The cover of Janina Struk’s book shows the intriguing image of a soldier apparently about to take a snapshot with a digital camera. We cannot see the soldier’s face. It is hidden by his hands and by the camera being held to the eye. The camera appears as if pointed at the viewer, in this case the reader. Why is a photograph being taken? What is actually being photographed? What is going through the soldier’s mind as the button is pressed? Who will see the result, where and why? This cover picture of a picture being taken raises many questions. They are the type of questions addressed between the pages of the book itself.
For a former diplomat to write a book with “revolution” in the title (leaderless or otherwise) might seem strange indeed. But then Carne Ross is not your average former diplomat. Ross spent many years working for the British government in a variety of countries, including Germany, Afghanistan and the US, where for a long time he was part of the British mission to the UN.
A child smuggled across a border during the Second World War and growing up under an invasive and dictatorial regime; love and loss; drudgery and luxury; bear-hunting parties in the Carpathians; and a happy ending: this book has all the elements of an engaging read despite its serious historical setting.Â
One of the most commonly held assumptions about Hungary is that the country must have become a dictatorial, one-party state immediately following the end of the Second World War. After all, there was the presence of Soviet troops and the various agreements between the allied powers, both during the war and after, in effect ensured that Hungary would remain in the Soviet sphere of influence.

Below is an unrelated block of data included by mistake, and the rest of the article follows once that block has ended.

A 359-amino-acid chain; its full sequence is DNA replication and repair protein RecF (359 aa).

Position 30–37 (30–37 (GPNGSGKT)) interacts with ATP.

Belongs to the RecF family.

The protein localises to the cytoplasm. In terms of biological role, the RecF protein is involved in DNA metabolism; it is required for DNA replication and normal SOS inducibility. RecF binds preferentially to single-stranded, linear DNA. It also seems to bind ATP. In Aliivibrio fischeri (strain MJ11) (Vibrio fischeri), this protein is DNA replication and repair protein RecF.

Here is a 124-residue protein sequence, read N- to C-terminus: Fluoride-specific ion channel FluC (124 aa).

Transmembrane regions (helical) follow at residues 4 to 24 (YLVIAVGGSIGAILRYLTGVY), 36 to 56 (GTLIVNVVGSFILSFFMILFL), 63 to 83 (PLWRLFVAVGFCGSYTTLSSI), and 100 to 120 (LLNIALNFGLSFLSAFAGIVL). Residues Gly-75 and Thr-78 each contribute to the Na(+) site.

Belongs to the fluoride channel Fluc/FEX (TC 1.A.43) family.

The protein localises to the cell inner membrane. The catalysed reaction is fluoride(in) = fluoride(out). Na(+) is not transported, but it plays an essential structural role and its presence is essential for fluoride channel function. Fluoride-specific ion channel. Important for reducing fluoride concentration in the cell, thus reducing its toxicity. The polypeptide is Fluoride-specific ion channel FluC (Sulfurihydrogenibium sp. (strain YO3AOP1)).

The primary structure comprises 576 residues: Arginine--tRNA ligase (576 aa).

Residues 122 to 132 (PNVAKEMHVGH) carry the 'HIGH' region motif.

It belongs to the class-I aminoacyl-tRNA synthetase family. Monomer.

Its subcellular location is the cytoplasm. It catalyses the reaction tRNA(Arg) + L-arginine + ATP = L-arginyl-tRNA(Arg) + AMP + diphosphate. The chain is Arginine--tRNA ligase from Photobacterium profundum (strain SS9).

On 23 March 2003 Michael Moore went on the stage of the Kodak Theater in Hollywood to receive the “Best Documentary” Oscar for his film Bowling for Columbine. A few days earlier, the US had invaded Iraq. In his short acceptance speech he condemned the invasion and the fact that President George W. Bush had sent the US to war “for fictitious reasons” – a reference to the issue of whether Iraq had weapons of mass destruction which posed a threat to America. “Shame on you, Mr Bush,” he declared. “Shame on you.”
Sharp lines criss-cross the dark purple cover like a badly tied parcel or a broken mirror: it is obvious the marriage in Portraits of a Marriage won’t be a happy one, despite the golden, heart-shaped locket that hangs on the spine of the novel. One of Hungary’s great writers of the interwar period and currently enjoying a certain revival, Sándor Márai was a chronicler of his times. Written over several decades, Portraits of a Marriage closely intertwines themes of love, unhappiness, and the told and untold in human relationships with, as a backdrop, the collapse of Hungary’s interwar society.
In 1960, soon after Soviet writer Vasily Grossman had completed his epic novel Life and Fate, the KGB raided his apartment and seized all copies of the manuscript they could find, as well as notebooks and even typewriter ribbons. One of the Kremlin’s chief ideologists, Mikhail Suslov, would later tell Grossman that his novel could not be published for up to 300 years. An appeal sent by the author to Soviet leader Nikita Khrushchev produced no result.